The PILAT program focuses on listening before speaking, building up comprehension and thus improving accents. It’s sort of like when you learned your first language. You listened for 2+ years, understanding loads before you babbled a few words. My group learned the methodology with the help of an Indonesian woman. Apparently, of the other language being learned, Lingala from the Congo, Flemish, and Spanish, my group had it the hardest. However, I loved it and I was amazed how much I could understand after a couple of hours! I was having so much fun that I think I overdosed because my brain was SHOT at the end of the day. I forget how exhausting language learning can be.

On the weekends, I would do a bit of traveling. I spent 24 hours in Amsterdam and another 24 hours in Luxembourg City. I spent Sundays at the Armenian church, which will always hold a dear place in my heart. It is a rare thing to be so loved by strangers. At one point, an older woman took my face in her hands, kissed me and just beamed with joy as she smiled at me. There were no words, just love.

Last thought. I’ve been traveling a lot this year. I’ve been all over the world and the states and it’s been wonderful. Traveling has always had this romantic place in my heart but I’ve come to learn the value of roots, of home. As a traveler, I’ve only spectated and never dwelled. I struggle with missing people and fill the voids of friends and family with new friends and experiences so that I won’t feel lonely. But humanity was meant to DWELL in community. Why are we so quick to sever the roots that anchor us to life?



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It’s been a while…

Hey y’all. I know it’s been a while since my last post. It’s been a crazy, trying, hilarious, busy, frustrating, enlightening, emotional couple of months. I hunkered down into survival mode and wasn’t even communicative with people I saw everyday. Support raising is plugging along (72%!) but my lack of rest has taken its toll. There were lots of meetings and presentations and not a lot of down time. I also had to pack up all my belongings, moved all my stuff out of my 18th story apartment to a storage unit, and then flyhome to Indiana for the holidays. Fun fact: it’s not Christmas with my family until there’s an emotional outburst among the sisters. It seems to happen every year. And this year, it was my fault.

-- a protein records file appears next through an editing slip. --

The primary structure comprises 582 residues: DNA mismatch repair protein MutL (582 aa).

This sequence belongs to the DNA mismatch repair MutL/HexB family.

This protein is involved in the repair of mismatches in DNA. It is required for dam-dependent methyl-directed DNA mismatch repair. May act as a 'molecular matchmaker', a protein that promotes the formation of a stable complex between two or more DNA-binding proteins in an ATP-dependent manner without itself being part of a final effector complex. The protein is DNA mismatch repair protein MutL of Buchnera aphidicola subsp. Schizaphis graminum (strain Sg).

I’ve also had to prepare for my final round of training: one month in Brussels for a cross cultural ministry internship. I was all booked to head on January 6th out of O’Hare airport in Chicago. The day before, there was 18 inches of snow blanketing NW Indiana and severe winds drifting it across the roads. Rather than fight a losing battle, Indiana decided to simply close all the roads that lead into Chicago. Did I mention it was -15 degrees with a wind chill of -40? Against all odds, I made it to the airport on a shuttle and even had dinner with a friend on her way to Paris. I made it onto the plane, breathed a sigh of relief and then proceeded to wait at the gate FOR 5 HOURS. All the fuel pumps on the fuel trucks had frozen and we went through 3 trucks before we finally filled up the tank. Good thing I had that 6 hour layover in London before I hopped over to Brussels.

Last excuse. I promise. I’m not a tech savvy person and I have problems with my passwords. Simply put, I lost my password to log into my wordpress account and all the steps to recover it (don’t ask) discouraged me from taking the time to actually do it. I’m sure everyone can relate to this! Thus, updating my blog was always a task for tomorrow and here we are 2+ months later. I’m sorry.

So greetings from Belgium! Well, the outskirts of Brussels in the town of Zaventem at the OM Centre if we’re going to be nitty gritty. I’m here to learn how to live and serve cross culturally. The basic run down is that I’m in class in the mornings and then serving in a cross cultural church in the afternoons and weekends while also doing homework assignments. I’ve made it through my first week and I’m so glad I’m here. The classes are wonderful and challenging. The speakers are forcing me to really take a hard look at my own cultural preferences and assumptions and how that differs and can translate into other cultures. Fascinating!